(b. 1397, Firenze, d. 1475, Firenze)

Niccolò da Tolentino Leads the Florentine Troops

Tempera on wood, 182 x 320 cm
National Gallery, London

The three paintings of the Battle of San Romano are universally attributed to Paolo Uccello. The three scenes are: Niccolò da Tolentino Leads the Florentine Troops, London, National Gallery; Bernardino della Ciarda Thrown Off His Horse, Florence, Uffizi; Micheletto da Cotignola Engages in Battle, Paris, Louvre. Together with the stories from the life of Noah these are undoubtedly Uccello's most famous works.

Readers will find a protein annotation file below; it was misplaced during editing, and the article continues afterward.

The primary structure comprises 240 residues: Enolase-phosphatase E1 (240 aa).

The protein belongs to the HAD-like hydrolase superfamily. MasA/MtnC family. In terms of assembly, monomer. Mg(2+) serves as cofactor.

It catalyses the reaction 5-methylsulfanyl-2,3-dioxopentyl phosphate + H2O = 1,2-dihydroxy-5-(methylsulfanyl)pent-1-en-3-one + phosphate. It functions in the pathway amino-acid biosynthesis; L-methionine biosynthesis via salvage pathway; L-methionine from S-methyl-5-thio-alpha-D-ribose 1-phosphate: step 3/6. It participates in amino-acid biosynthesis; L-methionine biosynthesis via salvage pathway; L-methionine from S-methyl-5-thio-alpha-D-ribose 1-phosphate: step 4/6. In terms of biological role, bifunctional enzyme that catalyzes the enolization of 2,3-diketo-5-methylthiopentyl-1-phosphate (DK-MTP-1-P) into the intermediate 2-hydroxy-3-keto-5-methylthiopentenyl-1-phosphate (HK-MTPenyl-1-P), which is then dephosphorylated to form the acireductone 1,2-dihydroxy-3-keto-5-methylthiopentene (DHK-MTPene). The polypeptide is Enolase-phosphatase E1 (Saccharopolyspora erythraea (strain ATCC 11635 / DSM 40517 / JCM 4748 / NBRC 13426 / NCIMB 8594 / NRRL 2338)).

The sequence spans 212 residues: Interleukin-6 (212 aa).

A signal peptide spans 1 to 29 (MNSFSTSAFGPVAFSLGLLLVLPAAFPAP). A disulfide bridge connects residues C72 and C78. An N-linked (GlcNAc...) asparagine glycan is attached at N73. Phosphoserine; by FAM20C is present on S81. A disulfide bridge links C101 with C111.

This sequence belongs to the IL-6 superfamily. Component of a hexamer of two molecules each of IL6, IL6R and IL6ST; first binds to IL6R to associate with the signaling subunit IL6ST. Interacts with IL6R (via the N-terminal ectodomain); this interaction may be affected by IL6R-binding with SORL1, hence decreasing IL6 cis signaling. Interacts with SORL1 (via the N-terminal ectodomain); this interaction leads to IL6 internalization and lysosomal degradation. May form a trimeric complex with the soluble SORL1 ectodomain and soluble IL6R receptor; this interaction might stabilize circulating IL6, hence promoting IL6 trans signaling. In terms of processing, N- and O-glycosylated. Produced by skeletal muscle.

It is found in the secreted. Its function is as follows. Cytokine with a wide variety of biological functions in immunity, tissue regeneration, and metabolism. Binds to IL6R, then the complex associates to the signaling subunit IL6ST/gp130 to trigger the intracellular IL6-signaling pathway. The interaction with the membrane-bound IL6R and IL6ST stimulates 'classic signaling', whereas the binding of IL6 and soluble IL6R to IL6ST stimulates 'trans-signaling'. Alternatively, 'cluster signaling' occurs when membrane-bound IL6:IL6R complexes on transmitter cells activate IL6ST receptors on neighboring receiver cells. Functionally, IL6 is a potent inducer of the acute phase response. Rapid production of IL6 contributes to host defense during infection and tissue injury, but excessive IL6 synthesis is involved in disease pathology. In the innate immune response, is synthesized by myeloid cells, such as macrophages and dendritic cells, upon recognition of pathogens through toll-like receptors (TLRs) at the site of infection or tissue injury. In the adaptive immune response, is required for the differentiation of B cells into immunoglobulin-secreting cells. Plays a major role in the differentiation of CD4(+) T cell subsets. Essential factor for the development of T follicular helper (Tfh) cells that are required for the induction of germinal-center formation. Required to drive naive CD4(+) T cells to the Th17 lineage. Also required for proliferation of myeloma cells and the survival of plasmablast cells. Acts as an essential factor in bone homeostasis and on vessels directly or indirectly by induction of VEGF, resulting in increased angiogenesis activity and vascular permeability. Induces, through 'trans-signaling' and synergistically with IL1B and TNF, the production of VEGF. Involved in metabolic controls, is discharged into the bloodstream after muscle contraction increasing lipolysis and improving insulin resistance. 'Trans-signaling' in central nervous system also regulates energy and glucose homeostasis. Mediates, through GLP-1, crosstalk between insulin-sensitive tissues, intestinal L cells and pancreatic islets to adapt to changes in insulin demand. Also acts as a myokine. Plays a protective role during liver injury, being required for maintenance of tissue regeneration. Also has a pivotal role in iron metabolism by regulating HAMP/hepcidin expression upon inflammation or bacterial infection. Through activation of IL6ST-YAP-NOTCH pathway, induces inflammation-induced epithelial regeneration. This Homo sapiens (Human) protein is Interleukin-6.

In all three the battle scene is interpreted in terms of a chaotic melee of horsemen, lances and horses in a desperate struggle, portrayed through an endless series of superimposed and intersecting perspective planes. As in the stories from the life of Noah in Santa Maria Novella, here too the movement which should animate the scenes appears to be frozen, as it were, by the isolation of the individual details, all realistically portrayed. See, for instance, the elaborate heavy armour, the leather saddles, the gilded studs, the horses' shiny coats, and of course the splendid "mazzocchi', the huge multifaceted headgear that Uccello often included in his pictyres due to the specific difficulty of painting it in proper perspective.